Today’s Shale ‘Splainer: Why Gasoline Prices are Fixin’ to Rise Again

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adobestock 1

Many of you have no doubt noticed that the price you pay for gasoline has fallen over the past month. This drop in gas prices came on the heels of a significant uptick that took place during the spring, and has served as a welcome respite during the peak of Summer driving season.

Well, while we hate to be the bearers of bad news here at Shale Magazine, we feel compelled to warn you not to get used to these lower prices.  Because a confluence of international events is setting the stage for rising prices over the remainder of the summer.

Here’s why:

  • OPEC and Russia did not effectively address supply issues – After their recent meeting on June 22-23, the parties to the OPEC/non-OPEC agreement to limit exports announced that they had agreed to “add” up to 800,000 additional barrels of oil per day onto the global market.  What they avoided noting in their statement that all they had actually agreed to do is raise their output up to their previously agreed-to quotas, which they had significantly under-shot over the previous few months.  As a result of this non-action, the markets responded with a 10% rises in crude prices in the following few trading days.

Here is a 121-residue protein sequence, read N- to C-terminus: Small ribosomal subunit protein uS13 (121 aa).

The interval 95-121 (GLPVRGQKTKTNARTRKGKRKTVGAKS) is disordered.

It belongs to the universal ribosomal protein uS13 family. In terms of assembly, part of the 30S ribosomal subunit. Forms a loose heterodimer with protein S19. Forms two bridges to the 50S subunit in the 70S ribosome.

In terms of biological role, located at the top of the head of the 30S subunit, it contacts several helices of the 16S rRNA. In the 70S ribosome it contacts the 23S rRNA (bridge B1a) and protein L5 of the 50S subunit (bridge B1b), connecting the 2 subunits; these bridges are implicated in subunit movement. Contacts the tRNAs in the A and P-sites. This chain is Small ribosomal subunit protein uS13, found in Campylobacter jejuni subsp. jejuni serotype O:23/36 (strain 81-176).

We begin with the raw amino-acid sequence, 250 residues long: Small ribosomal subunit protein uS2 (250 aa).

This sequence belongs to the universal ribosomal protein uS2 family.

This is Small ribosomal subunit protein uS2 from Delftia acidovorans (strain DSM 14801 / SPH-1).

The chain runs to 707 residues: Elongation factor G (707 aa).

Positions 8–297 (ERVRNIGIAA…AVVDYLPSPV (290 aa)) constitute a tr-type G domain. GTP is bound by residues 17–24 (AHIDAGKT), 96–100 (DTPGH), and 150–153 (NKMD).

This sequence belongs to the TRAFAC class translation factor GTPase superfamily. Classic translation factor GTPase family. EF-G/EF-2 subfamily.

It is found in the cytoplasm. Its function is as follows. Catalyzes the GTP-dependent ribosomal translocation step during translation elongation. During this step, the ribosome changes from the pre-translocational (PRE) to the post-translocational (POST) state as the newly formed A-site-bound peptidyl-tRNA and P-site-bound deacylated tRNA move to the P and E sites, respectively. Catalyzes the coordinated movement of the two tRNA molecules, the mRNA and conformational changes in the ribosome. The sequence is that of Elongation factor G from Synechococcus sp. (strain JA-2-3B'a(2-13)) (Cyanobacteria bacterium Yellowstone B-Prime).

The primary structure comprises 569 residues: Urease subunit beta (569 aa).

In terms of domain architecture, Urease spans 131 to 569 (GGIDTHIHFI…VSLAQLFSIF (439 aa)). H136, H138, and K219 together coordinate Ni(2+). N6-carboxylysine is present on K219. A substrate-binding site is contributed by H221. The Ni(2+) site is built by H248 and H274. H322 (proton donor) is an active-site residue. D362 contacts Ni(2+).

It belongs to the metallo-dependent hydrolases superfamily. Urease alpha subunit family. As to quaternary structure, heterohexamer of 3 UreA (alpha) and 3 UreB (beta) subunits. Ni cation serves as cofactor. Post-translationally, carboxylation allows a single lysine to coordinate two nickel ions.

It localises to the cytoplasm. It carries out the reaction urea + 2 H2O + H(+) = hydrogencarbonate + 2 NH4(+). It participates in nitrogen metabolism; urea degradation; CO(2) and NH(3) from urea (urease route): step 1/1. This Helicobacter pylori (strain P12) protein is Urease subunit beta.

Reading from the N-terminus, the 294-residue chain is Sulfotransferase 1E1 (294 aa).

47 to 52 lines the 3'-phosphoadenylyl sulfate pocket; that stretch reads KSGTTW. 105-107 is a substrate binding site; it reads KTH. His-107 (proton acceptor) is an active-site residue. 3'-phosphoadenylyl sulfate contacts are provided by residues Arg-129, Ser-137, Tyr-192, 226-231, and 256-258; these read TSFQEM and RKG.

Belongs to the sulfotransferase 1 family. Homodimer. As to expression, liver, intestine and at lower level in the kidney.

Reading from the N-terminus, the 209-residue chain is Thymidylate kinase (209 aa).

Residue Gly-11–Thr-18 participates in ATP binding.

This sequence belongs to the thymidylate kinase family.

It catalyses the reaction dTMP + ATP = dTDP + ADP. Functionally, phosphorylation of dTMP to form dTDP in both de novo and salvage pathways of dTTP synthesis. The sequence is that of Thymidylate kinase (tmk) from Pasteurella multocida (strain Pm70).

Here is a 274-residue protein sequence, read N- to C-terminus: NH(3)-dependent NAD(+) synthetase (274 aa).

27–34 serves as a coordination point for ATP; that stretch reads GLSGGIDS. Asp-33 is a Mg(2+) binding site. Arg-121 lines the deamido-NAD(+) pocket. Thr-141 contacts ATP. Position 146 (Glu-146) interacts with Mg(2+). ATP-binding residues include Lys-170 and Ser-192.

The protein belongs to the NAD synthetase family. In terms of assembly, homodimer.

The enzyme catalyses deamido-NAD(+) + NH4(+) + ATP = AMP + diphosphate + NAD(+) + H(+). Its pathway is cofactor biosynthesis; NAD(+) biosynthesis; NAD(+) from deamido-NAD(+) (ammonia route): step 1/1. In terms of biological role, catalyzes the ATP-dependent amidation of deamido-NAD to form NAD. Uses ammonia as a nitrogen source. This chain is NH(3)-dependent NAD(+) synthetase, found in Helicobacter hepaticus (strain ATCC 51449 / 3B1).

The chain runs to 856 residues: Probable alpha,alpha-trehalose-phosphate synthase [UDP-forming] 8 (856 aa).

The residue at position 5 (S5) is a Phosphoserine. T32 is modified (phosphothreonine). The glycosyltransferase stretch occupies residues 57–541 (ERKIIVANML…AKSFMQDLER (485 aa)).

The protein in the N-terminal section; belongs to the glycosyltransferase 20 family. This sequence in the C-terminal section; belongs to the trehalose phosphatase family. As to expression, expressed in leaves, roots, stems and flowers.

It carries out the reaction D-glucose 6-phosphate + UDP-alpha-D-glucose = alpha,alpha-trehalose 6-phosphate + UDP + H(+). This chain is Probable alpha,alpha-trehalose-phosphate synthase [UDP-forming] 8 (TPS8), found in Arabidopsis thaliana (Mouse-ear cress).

• Libya had to halt exports on Monday – Amid ongoing civil strife, exports were halted at Libya’s main export hub on July 2, removing 850,000 barrels of oil per day from the global market.  No one knows when exports from this OPEC member nation will resume.
  • Venezuela is collapsing – Exports from once-exporting giant Venezuela continue their steep downward trajectory as their socialist/fascist government collapses.  An exporter of as much as 3 million barrels per day as recently as 2012, Venezuela’s monthly shipments are now less than half of that, and are projected to fall by as much as another 500,000 barrels per day by the end of 2018.
  • Then there’s Iran – Exports from Iran are also beginning to fall as the U.S. places pressure on its trading partners to halt doing business with the terror-supporting Islamic Republic.

The rise in crude prices was temporarily interrupted on Monday in the wake of the joint announcements by President Trump and Saudi King Salman that Saudi Arabia was prepared, at the President’s urging, to increase its own exports by up to 2 million barrels per day if crude prices continue to rise to undesired levels.  There is no doubt that the Saudi Kingdom does have excess production capacity, but some experts are skeptical that they could quickly add quite this many barrels to the open market.

Regardless, the totality of current market factors indicate we can expect crude prices to keep rising in the near term, and that means that gasoline prices will soon be rising along with them.  Because that’s the way the market works.

For more information, tune in to In The Oil Patch Radio, where host Kym Bolado and I discuss this and other energy-related information each week.  The show airs each weekend in every major market in Texas, including at 8:00 Sunday evenings on our flagship KTRH AM 740 in Houston, and can also be heard at iHeartRadio.

This concludes our Shale ‘Splainer for today.



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